Apiphobia - Fear Of Bees
Updated: 24th February 2021
The fear of bees is also called Apiphobia (or sometimes 'melissophobia' (from Greek melissa meaning "honeybee"). But what causes fear of bees? Here, we are going to look at the causes and and how to overcome apiphobia, with practical tips and information I hope you will find helpful.
Causes of apiphobia
I find in most cases, the fear of bees (apiphobia) has its origin in
childhood experience. Sometimes, this fear is irrational, but on other
occasions, an event has triggered this fear, so that a general apiphobia
develops and continues into adult life.
Causes of fear of bees include:
- Social conditioning
Being taught, especially by adults, to fear bees, and in
particular, there being a very major (even exaggerated) emphasis on the
dangers of being stung. For
instance, if parents or teachers panicked whenever a bee happened to fly by, or if they were very protective in the presence of bees, this may amplify the fear
- Learned behaviour to generate response
Children can sometimes learn that specific behaviours help them to gain
attention. For example, a child may learn that by creating a fuss
when bees are seen nearby will ensure a parental reaction. In
adulthood, this becomes an irrational fear of bees, but the roots of it
have long been forgotten.
- Stinging incident
stung as a child, and remembering the event, as
well as attaching a very upsetting or distressing memory to the event.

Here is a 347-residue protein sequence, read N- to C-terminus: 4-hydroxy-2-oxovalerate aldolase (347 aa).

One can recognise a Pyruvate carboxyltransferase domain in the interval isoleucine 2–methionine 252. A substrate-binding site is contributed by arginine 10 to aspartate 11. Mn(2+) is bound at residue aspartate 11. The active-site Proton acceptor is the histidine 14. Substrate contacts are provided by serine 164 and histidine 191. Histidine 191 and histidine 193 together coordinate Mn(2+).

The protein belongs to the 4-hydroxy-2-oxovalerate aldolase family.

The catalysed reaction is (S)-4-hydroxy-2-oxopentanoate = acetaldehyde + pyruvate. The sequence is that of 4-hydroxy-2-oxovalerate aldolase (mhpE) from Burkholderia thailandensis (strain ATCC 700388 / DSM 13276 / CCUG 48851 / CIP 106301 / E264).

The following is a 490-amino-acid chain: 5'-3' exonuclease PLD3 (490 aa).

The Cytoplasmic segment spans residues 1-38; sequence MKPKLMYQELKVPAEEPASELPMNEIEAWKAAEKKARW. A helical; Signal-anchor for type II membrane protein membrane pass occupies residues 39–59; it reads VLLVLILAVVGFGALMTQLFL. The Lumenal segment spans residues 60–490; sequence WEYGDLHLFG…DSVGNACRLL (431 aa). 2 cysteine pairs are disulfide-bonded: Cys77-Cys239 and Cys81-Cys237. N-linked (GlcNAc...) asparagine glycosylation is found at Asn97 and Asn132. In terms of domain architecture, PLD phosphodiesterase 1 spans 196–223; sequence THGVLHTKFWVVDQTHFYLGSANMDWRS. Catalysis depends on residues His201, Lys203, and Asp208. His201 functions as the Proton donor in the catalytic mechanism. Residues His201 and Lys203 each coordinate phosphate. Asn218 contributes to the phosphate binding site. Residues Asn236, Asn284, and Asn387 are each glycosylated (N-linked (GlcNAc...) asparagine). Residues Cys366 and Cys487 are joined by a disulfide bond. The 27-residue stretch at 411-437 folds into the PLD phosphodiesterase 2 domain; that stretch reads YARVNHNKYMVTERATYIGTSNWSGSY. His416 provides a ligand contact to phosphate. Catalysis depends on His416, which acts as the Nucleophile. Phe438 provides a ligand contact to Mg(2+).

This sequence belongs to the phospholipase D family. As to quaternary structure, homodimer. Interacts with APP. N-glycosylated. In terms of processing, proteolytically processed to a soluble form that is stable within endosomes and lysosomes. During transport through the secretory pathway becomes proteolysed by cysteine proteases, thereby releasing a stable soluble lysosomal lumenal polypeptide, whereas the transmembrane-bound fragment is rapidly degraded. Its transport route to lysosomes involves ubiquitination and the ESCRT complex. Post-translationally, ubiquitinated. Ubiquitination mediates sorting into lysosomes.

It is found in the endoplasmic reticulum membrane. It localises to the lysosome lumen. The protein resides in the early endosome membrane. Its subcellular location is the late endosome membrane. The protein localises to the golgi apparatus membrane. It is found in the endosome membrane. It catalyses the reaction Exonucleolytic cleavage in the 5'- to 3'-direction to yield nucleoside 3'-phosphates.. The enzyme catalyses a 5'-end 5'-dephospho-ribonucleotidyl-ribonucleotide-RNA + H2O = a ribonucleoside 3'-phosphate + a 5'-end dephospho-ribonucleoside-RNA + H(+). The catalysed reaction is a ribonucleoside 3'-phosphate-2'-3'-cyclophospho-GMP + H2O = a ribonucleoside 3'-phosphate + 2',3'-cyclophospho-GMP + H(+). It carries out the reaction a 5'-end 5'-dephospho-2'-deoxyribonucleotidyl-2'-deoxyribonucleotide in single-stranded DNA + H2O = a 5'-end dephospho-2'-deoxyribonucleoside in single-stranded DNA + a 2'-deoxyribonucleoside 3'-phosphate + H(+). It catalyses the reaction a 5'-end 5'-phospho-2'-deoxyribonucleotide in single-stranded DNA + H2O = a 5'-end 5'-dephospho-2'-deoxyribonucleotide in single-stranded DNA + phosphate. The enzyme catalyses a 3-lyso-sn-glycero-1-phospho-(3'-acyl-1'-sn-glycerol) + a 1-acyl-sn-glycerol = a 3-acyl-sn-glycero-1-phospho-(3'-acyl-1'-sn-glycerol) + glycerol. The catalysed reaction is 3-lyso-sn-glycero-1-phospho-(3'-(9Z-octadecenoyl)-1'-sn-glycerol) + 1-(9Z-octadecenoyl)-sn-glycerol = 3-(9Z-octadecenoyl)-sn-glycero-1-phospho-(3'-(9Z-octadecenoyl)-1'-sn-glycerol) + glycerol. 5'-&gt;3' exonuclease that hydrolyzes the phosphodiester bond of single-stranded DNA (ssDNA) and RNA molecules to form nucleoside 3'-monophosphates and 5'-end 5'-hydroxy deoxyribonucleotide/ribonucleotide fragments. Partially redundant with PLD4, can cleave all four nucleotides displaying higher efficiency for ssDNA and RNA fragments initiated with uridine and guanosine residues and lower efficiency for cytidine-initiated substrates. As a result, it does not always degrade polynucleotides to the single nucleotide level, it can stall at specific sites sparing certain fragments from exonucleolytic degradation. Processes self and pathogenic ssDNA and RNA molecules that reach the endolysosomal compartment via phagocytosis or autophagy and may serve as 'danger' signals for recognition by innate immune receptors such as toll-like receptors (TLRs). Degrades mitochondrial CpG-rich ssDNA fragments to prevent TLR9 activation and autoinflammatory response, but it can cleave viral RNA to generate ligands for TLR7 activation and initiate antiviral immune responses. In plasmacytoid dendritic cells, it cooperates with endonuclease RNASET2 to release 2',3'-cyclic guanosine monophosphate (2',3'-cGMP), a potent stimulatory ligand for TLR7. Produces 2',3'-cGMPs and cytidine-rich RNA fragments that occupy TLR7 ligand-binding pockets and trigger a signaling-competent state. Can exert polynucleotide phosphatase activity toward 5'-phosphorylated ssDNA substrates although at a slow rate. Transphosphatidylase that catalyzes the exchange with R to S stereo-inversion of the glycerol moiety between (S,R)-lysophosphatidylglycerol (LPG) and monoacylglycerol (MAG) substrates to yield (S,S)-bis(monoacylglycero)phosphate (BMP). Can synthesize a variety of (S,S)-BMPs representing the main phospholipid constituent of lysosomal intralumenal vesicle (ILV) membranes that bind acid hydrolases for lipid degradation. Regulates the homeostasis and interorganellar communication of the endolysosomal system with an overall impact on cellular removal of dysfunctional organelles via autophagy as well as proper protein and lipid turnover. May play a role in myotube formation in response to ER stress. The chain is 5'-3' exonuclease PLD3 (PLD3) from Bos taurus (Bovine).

In one sense, this fear is rational, because the mind has learned that a
bee sting could be painful. On the other hand, the mind may
irrationally exaggerate the potential likelihood and regularity of being
stung in the future.
Witnessing another person being stung, and finding
this distressing, could similarly cause a justified fear of bee stings, but an exaggerated view of the general threat.
In most situations - and especially in adulthood, is the fear of bees irrational?
In addition to the above explanations as to why people fear bees, there are other factors, and it could be said that these cause an irrational fear of bees:
- ignorance - misunderstandings about bees, and an assumption that all bees sting, are "out to get humans", and are naturally very aggressive (all of which are untrue).
- the media, exaggerating the threat of bee stings, with sensationalist language, such as "Bees in aggressive attack"
However, sometimes a fear of bees is justified, especially for those who have severe and life-threatening allergies to bee stings, but these cases are relatively rare, and sufferers usually carry an epi-pen. Even here, however, it is worth noting that not all bees even possess a stinger!
How to overcome fear of bees
If it's a problem for you, then know that overcoming apiphobia is perfectly possible, and there are different means to do this. Each person's cure for your apiphobia may be different from some-one else's.
The approach taken may include:
- simply getting the facts and rationally letting go of the fear,
- implementing practical tips,
- self-counselling and therapy.
Here are my tips, covering each of these approaches:
Tips to overcome apiphobia
1. Changing focus
When faced with difficult situations, many people focus on their
feelings, such as fear or nervousness, rather than the task in hand or
the next task or goal. For example, before giving a presentation to a